By Nick Harris
25 February 2010
One of Britain’s leading psychologists has told sportingintelligence that Wayne Bridge’s decision to quit England and rule himself out of World Cup contention was “presumably made for the good of the team” and as such it is a “laudable” course of action.
Cary Cooper, Professor of Organisational Psychology and Health at the Lancaster University Management School, says that Bridge’s action now eliminates the chance of disharmony between himself and John Terry – who allegedly had an affair with Bridge’s former girlfriend, Vanessa Perroncel – at the World Cup in South Africa.
“When you think about it purely in psychological terms, it’s an understandable thing for Bridge to do,” Cooper says. “You’re in a workplace where there are problems between co-workers. Does that affect performance, or have the ability to do so? Of course it does. And in a sports team environment, where players are more closely knit than most places, it does even more so.
“I’d interpret Bridge’s decision to be for the good of the team; that’s the judgement he’s made. And as such it’s laudable for the effect it could have.
“You’ll get people saying ‘but the professional thing to do is carry on’. But that’s not necessarily true if you accept that performances might be affected.”
Bridge’s shock announcement came today when he released a statement via his lawyers. Rumours have been rife that he and Terry – formerly close friends when Chelsea team-mates – have fallen out irreconcilably because of Terry’s alleged affair with Perroncel, the mother of Bridge’s son, Jaydon.
There was speculation Bridge was considering stepping down, but when Fabio Capello stripped Terry of the England captaincy, it was widely perceived some of the heat had been removed from the situation, and that with Terry effectively penalised, Bridge would want to carry on playing for England. Not so.
“I have thought long and hard about my position in the England football team in the light of the reporting and events over the last few weeks,” Bridge, Manchester City’s 29-year-old left-back said in his statement.
“It has always been an honour to play for England. However, after careful thought I believe my position in the squad is now untenable and potentially divisive.
“Sadly therefore I feel for the sake of the team and in order to avoid what will be inevitable distractions, I have decided not to put myself forward for selection. I have today informed the management of this decision. I wish the team all the very best in South Africa.”
Professor Cooper was most recently in the headlines earlier this week when he resigned his role as patron of the National Bullying Helpline on a point of principle because the organisation had disclosed it had received complaints of bullying from Downing Street. Prof Cooper said this broke the confidentiality of those involved.
On the Bridge and Terry situation, he rejected any notion that Bridge is the “loser” and Terry the “winner” within the England set-up now. “That doesn’t even come into it for me,” he said. “The issue right now isn’t about right and wrong, it’s about the decision that works for Wayne Bridge. Who knows, one day the pair of them might find a way to be friends again.”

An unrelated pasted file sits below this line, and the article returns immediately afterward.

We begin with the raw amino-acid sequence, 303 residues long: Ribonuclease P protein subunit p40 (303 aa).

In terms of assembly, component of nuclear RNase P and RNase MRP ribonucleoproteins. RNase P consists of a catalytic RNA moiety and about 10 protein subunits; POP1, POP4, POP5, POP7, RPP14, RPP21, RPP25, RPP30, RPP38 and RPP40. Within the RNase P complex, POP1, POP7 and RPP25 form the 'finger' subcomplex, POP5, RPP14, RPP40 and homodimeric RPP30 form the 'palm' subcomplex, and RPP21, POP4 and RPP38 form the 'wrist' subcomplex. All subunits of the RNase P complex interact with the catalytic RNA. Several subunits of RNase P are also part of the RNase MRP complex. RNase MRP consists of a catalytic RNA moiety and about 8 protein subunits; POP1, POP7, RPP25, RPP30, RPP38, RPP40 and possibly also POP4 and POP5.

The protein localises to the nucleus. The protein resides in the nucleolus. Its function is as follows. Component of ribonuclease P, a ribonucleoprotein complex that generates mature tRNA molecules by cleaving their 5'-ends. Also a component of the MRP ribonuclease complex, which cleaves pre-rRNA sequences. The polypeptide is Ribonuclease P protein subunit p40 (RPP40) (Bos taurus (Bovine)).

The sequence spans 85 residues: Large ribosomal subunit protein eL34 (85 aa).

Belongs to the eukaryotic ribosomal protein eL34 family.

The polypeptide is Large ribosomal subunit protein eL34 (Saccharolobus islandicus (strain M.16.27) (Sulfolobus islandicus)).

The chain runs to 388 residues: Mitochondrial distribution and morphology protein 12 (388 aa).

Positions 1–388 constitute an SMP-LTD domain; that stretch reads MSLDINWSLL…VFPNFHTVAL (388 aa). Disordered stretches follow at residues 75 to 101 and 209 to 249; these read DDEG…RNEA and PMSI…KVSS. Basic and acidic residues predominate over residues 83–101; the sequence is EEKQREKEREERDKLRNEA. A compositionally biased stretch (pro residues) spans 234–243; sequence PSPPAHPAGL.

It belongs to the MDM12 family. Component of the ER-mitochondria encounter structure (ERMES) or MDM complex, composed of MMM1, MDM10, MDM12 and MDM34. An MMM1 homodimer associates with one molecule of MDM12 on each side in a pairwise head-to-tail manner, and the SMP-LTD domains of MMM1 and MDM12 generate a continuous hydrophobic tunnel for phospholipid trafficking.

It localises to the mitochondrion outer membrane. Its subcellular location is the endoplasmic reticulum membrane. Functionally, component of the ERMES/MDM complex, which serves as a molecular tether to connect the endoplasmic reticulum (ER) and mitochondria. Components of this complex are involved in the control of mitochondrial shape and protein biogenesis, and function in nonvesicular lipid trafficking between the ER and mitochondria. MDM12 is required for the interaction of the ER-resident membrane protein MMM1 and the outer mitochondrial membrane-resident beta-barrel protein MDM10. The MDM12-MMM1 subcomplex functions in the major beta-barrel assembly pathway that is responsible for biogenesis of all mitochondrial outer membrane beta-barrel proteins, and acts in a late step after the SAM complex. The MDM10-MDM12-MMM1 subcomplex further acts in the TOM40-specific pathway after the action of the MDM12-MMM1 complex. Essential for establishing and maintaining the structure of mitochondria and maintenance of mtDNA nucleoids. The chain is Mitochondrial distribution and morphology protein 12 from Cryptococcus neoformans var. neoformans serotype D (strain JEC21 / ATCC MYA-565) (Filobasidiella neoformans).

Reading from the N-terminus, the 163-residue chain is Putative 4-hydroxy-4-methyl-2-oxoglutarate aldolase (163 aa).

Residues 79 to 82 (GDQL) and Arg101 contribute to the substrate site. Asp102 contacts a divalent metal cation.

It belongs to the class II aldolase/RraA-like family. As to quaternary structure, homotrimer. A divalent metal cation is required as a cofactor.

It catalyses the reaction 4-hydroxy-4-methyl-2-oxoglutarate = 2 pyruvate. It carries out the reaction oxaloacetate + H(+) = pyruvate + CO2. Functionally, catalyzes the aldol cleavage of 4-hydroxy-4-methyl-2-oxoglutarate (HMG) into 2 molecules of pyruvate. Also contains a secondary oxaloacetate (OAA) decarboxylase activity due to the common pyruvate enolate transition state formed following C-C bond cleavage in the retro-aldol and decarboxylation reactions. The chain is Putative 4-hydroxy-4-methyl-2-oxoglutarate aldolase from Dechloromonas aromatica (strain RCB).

Prof Cooper also rejected any notion that Bridge has “let down” England. “Put yourself in his situation. He can see how performance could be affected. Talking about Capello’s left-back options is not looking at things from the psychological viewpoint of a young man who is effectively sacrificing his own chance of going to the World Cup for the good of the team.”
Prof Cooper, incidentally, is a Manchester City season ticket holder, and sportingintelligence asked him whether he was concerned about his team’s collective mental state, what with Emmanuel Adebayor’s proximity to the murders of Togo colleagues at the African Nations Cup, Carlos Tevez’s ongoing worries about the premature birth of his new child, and Bridge’s upsets. “Don’t go there,” he said, with a trace of mirth. “We’ll be fine.”
Elsewhere, Bridge received further support from a former fellow England full-back, George Cohen, who won the World Cup in 1966. Speaking at a Football Roadshow event organised by England’s sponsors, Nationwide Building Society, Cohen said: “I find it rather sad that Wayne feels he can’t share a dressing room with some of the other players and in particular John Terry but at least he’s come out early and said so.
“He obviously he doesn’t want to be with John at all and you can’t put blame on that. He’s done the right thing by saying ‘I simply can’t compete on a football pitch with John Terry’.
“He probably doesn’t want to play knowing that there are some people that might support John in the team because you know the dressing room would be split and that’s divisive.
“But I have to say he’ll be missing out on something fantastic. Winning the World Cup has stayed with me for 44 years and it really is a special achievement.”